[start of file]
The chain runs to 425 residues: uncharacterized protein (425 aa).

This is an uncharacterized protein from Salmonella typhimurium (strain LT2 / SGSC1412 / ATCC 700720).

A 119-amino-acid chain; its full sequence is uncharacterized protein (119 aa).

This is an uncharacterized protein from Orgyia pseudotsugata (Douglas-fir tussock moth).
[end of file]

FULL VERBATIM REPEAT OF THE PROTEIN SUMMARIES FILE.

The chain runs to 425 residues: uncharacterized protein (425 aa).

This is an uncharacterized protein from Salmonella typhimurium (strain LT2 / SGSC1412 / ATCC 700720).

A 119-amino-acid chain; its full sequence is uncharacterized protein (119 aa).

This is an uncharacterized protein from Orgyia pseudotsugata (Douglas-fir tussock moth).